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The Food Safety Modernization Act (FSMA)

The Food Safety Modernization Act (FSMA) was signed into law on January 4, 2011 by President Obama. It is the most sweeping reform of the United States food safety laws in over 70 years. The overall objective of FSMA is to focus on prevention of foodborne illnesses.

FSMA focuses on prevention, inspection and compliance, response, regulating imported produce to the same standards as domestically grown produce, and enhanced partnerships to increase food safety.


For additional information, see Background on the FDA Food Safety Modernization Act

There are 7 foundational rules under FSMA (see the full text of the law here):

  1. Preventive Controls for Human Food (Final, September 2015, Fact Sheet, Draft guidance document)
  2. Preventive Controls for Animal Food (Final, September 2015, Fact Sheet)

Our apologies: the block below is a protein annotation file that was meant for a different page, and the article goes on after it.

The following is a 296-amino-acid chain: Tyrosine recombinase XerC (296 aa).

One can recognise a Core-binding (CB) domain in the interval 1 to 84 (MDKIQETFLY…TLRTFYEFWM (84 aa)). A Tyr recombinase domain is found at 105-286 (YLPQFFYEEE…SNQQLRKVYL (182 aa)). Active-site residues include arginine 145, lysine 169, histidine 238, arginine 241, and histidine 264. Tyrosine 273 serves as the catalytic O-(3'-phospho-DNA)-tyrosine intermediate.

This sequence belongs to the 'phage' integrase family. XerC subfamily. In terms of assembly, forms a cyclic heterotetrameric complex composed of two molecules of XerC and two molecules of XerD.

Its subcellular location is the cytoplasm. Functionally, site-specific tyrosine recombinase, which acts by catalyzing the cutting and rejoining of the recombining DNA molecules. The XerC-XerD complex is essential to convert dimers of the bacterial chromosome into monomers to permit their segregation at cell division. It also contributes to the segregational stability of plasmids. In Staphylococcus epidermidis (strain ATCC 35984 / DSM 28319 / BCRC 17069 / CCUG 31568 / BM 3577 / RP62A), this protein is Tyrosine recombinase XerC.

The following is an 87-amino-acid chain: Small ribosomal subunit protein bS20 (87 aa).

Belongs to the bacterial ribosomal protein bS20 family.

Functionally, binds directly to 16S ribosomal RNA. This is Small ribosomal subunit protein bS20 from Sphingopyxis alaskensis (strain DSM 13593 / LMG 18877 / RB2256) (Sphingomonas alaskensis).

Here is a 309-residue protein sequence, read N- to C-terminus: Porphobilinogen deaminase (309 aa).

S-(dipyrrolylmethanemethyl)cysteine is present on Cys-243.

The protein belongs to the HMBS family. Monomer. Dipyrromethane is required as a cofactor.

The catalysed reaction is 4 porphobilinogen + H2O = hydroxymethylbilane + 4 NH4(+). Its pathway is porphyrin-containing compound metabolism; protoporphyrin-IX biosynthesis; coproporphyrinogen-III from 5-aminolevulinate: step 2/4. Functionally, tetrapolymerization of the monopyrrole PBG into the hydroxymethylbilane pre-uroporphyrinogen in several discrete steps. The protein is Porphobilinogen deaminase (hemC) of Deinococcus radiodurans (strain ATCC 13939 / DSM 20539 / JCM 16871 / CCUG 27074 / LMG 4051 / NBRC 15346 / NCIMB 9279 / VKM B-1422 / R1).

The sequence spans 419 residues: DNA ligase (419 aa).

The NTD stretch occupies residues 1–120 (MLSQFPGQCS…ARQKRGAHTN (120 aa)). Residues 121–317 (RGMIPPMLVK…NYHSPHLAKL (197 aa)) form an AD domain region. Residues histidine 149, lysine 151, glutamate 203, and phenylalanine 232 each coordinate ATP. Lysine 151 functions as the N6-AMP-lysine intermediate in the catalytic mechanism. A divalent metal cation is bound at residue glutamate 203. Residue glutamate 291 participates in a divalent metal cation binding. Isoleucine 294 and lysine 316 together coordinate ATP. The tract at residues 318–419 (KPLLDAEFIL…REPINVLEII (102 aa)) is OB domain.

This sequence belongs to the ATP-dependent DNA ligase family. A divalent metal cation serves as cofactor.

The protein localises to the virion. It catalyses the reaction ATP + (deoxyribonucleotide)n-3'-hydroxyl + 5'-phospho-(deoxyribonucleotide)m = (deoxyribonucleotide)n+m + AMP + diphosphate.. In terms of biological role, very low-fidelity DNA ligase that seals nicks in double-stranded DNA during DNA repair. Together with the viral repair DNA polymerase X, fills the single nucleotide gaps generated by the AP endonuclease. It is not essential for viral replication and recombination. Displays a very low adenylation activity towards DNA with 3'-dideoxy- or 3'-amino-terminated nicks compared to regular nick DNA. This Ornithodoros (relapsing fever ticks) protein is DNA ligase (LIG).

3. Foreign Supplier Verification Programs (FSVP) for Importers of Food for Humans and Animals (Final, November 2015 , Fact Sheet)
  4. Accredited Third-Party Certification (Final, November 2015, Fact Sheet)
  5. Standards for the Growing, Harvesting, Packing, and Holding of Produce for Human Consumption (Final, November 2015, Fact Sheet)
  6. Sanitary Transportation of Human and Animal Food (Final, April 2016, Fact Sheet)
  7. Mitigation Strategies to Protect Food Against Intentional Adulteration (Final, May 2016, Fact Sheet)

Find updated compliance dates for each rule here.

In addition, FDA has developed guidance to support FSMA rules. Guidance documents represent FDA’s current thinking on a topic. They do not create or confer any rights for or on any person and do not operate to bind FDA or the public. Guidance documents are important tools that support the implementation of FDA rules and may contribute to policy making in the long run. For a full set of FSMA guidance documents,

For more information on FSMA, please see our FSMA Resources page.

To contact a produce safety professional in Colorado, see resources here.